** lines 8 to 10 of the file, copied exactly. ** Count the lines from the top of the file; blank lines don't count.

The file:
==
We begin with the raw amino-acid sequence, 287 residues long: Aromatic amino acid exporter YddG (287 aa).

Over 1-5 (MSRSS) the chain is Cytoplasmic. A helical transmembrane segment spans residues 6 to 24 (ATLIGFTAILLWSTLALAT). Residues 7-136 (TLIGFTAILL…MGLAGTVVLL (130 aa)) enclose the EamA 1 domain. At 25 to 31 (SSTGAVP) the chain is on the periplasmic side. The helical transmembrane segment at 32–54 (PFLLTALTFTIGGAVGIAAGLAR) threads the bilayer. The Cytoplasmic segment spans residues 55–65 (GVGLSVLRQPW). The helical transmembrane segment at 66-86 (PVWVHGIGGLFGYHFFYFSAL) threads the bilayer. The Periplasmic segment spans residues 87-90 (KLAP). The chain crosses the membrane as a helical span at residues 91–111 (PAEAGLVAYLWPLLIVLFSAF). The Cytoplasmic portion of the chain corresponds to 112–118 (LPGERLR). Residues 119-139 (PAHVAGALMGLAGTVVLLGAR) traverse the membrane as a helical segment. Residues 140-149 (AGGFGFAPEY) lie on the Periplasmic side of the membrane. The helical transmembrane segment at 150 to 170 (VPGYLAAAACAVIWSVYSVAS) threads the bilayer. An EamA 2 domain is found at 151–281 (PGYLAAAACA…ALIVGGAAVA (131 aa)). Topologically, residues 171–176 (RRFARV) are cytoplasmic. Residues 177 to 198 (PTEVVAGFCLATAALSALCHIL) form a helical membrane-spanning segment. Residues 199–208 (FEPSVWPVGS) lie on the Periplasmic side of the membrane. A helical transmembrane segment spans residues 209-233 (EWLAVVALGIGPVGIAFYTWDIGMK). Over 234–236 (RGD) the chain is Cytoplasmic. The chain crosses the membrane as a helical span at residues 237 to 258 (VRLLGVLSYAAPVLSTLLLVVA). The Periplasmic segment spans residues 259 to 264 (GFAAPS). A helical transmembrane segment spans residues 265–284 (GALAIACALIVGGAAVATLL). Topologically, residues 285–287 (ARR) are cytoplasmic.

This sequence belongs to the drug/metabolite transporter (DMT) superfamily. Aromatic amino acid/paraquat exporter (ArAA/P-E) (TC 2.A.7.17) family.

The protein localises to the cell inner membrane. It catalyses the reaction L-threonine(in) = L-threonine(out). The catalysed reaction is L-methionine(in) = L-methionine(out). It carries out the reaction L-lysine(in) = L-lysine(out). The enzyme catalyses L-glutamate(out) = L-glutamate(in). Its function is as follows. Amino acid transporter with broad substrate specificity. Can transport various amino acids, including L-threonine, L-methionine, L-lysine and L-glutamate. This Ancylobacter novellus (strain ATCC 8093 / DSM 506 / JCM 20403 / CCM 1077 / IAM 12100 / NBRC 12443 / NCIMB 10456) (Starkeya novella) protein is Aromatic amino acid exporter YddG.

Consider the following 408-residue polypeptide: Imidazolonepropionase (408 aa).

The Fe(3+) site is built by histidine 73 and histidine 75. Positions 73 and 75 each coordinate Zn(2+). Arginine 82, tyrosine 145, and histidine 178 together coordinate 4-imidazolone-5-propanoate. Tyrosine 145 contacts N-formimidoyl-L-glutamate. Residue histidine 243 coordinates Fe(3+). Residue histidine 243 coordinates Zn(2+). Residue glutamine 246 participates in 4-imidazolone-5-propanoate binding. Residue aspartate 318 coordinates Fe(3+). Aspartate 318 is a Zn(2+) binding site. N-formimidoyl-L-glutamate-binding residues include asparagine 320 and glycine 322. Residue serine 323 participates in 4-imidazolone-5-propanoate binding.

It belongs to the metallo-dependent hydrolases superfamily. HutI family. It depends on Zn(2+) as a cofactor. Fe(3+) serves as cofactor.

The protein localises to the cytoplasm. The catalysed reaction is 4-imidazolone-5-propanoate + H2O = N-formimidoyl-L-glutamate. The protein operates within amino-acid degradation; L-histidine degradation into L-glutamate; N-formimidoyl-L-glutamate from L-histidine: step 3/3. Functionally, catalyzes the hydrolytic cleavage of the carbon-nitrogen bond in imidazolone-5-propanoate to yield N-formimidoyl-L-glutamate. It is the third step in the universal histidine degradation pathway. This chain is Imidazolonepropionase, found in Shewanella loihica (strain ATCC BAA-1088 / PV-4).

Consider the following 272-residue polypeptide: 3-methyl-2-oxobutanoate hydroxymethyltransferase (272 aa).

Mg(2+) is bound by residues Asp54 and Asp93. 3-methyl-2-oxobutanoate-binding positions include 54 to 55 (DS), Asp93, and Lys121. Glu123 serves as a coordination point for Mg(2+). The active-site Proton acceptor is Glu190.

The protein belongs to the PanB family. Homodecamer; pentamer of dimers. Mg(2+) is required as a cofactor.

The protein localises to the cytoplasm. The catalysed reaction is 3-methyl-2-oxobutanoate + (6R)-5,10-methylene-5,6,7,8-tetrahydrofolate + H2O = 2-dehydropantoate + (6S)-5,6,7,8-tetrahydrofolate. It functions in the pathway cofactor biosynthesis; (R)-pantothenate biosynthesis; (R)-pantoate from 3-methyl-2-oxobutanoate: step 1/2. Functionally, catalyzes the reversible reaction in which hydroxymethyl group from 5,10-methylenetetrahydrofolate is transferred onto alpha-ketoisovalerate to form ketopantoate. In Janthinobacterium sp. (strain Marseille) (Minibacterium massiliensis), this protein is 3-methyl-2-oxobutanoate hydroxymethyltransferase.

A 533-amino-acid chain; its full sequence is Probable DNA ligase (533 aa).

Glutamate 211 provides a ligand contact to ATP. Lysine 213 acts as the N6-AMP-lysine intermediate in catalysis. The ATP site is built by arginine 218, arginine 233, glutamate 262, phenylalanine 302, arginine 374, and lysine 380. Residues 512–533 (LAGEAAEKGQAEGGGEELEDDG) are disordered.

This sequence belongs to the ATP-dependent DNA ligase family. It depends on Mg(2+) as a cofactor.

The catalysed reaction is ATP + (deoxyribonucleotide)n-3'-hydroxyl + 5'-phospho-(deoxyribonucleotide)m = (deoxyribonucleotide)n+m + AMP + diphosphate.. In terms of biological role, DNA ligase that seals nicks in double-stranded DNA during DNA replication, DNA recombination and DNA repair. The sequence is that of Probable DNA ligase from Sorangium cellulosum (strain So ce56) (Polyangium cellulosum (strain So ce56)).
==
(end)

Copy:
The protein localises to the cytoplasm. The catalysed reaction is 4-imidazolone-5-propanoate + H2O = N-formimidoyl-L-glutamate. The protein operates within amino-acid degradation; L-histidine degradation into L-glutamate; N-formimidoyl-L-glutamate from L-histidine: step 3/3. Functionally, catalyzes the hydrolytic cleavage of the carbon-nitrogen bond in imidazolone-5-propanoate to yield N-formimidoyl-L-glutamate. It is the third step in the universal histidine degradation pathway. This chain is Imidazolonepropionase, found in Shewanella loihica (strain ATCC BAA-1088 / PV-4).

Consider the following 272-residue polypeptide: 3-methyl-2-oxobutanoate hydroxymethyltransferase (272 aa).

Mg(2+) is bound by residues Asp54 and Asp93. 3-methyl-2-oxobutanoate-binding positions include 54 to 55 (DS), Asp93, and Lys121. Glu123 serves as a coordination point for Mg(2+). The active-site Proton acceptor is Glu190.